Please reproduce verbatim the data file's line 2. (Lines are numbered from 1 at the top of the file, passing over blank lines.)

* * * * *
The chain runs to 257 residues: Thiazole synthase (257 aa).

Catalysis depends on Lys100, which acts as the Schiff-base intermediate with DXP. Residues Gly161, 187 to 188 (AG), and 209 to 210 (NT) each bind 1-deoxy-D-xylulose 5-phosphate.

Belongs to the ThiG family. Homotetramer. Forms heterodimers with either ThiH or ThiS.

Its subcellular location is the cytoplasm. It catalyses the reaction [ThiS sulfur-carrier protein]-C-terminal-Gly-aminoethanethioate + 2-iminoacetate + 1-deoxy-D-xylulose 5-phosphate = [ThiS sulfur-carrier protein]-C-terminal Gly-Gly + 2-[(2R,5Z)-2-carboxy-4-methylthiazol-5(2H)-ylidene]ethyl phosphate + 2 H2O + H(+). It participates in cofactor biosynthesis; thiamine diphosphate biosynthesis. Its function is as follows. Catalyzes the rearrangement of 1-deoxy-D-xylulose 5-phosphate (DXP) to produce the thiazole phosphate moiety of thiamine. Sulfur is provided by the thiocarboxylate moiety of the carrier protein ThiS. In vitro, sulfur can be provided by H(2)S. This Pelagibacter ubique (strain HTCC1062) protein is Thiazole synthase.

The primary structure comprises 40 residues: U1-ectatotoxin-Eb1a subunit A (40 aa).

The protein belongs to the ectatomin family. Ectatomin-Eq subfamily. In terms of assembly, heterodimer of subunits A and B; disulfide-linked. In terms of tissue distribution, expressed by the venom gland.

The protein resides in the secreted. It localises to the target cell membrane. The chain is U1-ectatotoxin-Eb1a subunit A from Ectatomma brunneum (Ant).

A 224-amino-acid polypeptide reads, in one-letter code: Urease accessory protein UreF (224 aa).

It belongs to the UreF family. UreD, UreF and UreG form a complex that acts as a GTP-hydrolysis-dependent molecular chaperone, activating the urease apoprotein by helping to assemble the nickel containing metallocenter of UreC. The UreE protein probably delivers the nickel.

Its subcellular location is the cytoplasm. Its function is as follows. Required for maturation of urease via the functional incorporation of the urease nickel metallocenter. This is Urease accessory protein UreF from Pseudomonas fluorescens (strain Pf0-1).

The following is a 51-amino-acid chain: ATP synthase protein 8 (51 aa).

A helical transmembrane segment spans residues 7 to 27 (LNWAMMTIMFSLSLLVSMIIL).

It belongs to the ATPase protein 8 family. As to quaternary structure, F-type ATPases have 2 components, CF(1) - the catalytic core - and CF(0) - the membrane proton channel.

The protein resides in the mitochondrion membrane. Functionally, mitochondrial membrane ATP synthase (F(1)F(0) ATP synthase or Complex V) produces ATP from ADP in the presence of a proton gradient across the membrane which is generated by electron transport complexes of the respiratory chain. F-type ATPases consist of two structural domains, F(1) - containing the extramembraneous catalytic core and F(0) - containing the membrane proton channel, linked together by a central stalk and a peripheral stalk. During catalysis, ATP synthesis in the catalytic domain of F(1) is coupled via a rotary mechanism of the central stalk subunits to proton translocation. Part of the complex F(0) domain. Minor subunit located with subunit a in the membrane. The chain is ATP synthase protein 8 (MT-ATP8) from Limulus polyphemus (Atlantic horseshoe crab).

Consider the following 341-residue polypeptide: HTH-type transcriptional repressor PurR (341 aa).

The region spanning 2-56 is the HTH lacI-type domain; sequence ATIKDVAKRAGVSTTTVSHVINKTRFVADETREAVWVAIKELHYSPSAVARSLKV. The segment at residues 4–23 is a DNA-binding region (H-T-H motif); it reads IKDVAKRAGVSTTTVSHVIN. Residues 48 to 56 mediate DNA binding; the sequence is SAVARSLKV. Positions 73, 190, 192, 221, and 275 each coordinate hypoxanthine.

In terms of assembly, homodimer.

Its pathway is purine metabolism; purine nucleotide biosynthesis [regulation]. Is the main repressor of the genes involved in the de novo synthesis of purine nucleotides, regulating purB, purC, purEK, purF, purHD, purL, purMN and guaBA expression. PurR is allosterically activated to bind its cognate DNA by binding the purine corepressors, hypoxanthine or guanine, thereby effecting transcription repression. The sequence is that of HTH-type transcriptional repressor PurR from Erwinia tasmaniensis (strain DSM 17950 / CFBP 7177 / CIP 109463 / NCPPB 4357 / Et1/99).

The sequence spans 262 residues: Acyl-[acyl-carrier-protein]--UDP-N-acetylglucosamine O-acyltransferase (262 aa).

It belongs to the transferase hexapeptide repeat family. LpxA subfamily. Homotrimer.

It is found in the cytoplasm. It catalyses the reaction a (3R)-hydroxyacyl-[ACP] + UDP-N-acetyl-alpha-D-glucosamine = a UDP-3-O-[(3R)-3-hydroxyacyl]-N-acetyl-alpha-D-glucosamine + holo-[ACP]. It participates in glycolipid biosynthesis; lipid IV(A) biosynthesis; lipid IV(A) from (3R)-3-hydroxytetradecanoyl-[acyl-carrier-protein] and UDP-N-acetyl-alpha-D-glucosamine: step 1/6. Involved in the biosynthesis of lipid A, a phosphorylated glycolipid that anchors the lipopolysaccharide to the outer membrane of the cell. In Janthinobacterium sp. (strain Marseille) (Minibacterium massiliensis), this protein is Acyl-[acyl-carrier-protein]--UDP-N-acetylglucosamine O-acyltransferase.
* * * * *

Catalysis depends on Lys100, which acts as the Schiff-base intermediate with DXP. Residues Gly161, 187 to 188 (AG), and 209 to 210 (NT) each bind 1-deoxy-D-xylulose 5-phosphate.